Riley’s Dresser

Sorry for not posting in a while, but I’ve been busy working on a dresser for my daughter.  While she was little we have been using a small plastic dresser from Ikea.  She’s outgrown it and something had to be done about the mess that was spilling over into her room.

The dresser is pretty simple and made of pine.  Like most woodworkers, I’m sneaky and put a secret (not so secret anymore) compartment in one of the drawers.  I also posted my sketches and I’m more than happy to make the plans more detailed if anybody wants them.  For the most part the sketches are to a 1 inch scale.

I ended up using a lock joint on the drawers.  Likely should have done a dovetail, but I haven’t gotten the purchase approval for the dovetail jig that I’d like to buy.  Plus, this was a pretty simple dresser…dovetails may have been overkill.  It turned out pretty nice and matches the bed I made a few years ago.











Making things with your kids

I stumbled across a really cool website this weekend and figured I would share. It’s called It has some awesome content and well illustrated downloads of all kinds of activities you can do with your kids. I have a few projects in mind and I may try their illustration format to document them. Most notable, the kids and I have been encasing various toys (Rocks, Legos, Bugs, etc.) in Casting Resin. That maybe a good project to post here. Thanks to this Instructable, I’m going to try illustrating the instructions rather than take photos.

Toolbox CNC Controller

I’ve been debating on what to put all of the electronics in, and several weekends ago I bought this old toolbox at a garage sale for $2. Turns out it holds everything, plus I still have room for the tool tray. I imagine I’ll store some CNC tools in there…Dial Caliper, Router Wrenches, etc.

I’ve posted a ton of pictures below of the build in case you want to do something similar. You will also notice some pictures of a laptop cooler. I found this at the local Fry’s on sale for about $5. I managed to dismantle this and retrieve 2 5v fans (with temperature and speed control.) Fan Grates, USB Cables, 5v power supply, plus a USB Hub.

I used the fans to help cool the toolbox and I plan on installing the USB hub into the toolbox as well. I also used XLR or Mic connectors to attach the steppers to the electronics. I had a difficult time finding these from a domestic supplier. I ended up buying from Futurlec, which ships from somewhere in Asia. It was a great price and exactly what I needed. I would certainly buy from them again. These connectors are great as they allow you to screw in the connector which hopefully prevents yanking them out while the steppers are running, which appears to be very bad for the electronics.

CNC Electronics Wiring

I just wanted to post some photos of the electronics wiring. I thought the documentation was a little lacking, so I figured some detailed photos may help others. Just post in the comments if you have any questions.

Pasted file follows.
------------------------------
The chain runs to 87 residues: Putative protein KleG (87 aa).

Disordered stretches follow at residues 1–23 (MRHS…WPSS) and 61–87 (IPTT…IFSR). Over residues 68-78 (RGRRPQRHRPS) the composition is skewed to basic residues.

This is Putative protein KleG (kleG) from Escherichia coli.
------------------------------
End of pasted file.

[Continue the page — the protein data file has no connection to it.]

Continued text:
Overall, I’m really happy with the kit even though the documentation is a little lacking.

I’ve also attached a movie, just in case you want to see some motors spinning.

Pick Box

I’m not quite sure how to describe the project. I was at my local electronics surplus store and found these cool little analog counters and wasn’t quite sure what to do with it. I thought about making an analog hit counter for this website, but then again it probably wouldn’t be fun to watch it tick change once every couple of weeks.
So I eventually ended up just putting it in a nice Black Walnut box with Wenge accents. The build photos are in my Flickr set. So far this has been pretty fun…people have a hard time walking by it without hitting the button a few times. At one point I debated on putting a loud buzzer in the box…I opted not to do that and I’m glad. Occasionally my kids will push the pick button 1000 times to see it turn over…even after warning them many times that going past 999 would undo space and time as we know it.
For those with nothing else better to do, I have also posted some video of a guy pushing a button.

CNC Motors

A few weeks ago, I took the plunge and ordered the stepper motors and drivers. This was the most expensive part of my build and cost roughly $400 for the kit. In total, I’m figuring the machine will cost about $700 when finished. That includes all hardware, wood, motors, and controllers. It doesn’t include the computer that will run it as I’m just using something I had around.

After a bunch of research I elected to buy the following kit from Keling Incorporated:

CNC 3 Axis Package with 425 oz-in motor and KL-4030 Bipolar Driver with 36V /8.8A Power Supply

After hooking everything up, I thought the documentation was a little lacking, but there was enough information on the internet to get everything hooked up fine, but I really had to concentrate. I’ve posted a few pictures of the ‘unboxing’ and will be posting some pictures of my enclosure. I plan on putting all of the electronics into an old toolbox.


Just posting some more pictures of the build. The following pics show the Lower Torsion Box assembly. I also show how I attached the ends to the Torsion Box. I decided to bolt them on for now. I will likely glue and bolt them on later.The Torsion Box was just assembled with wood glue and staples. Let me know if you have any questions in the comments.


I took these pictures some time ago, but just now posting. These are basically the construction of the X axis assembly along with some of the bearing blocks.

Lots on the forum are tapping the mdf and using screws, I decided to go with Conformant Screws. I’ve used these on other projects involving MDF and the work really well. You just need to make sure you drill the holes straight. has a great starter set. I’d recommend that for this project or any other involving MDF boxes.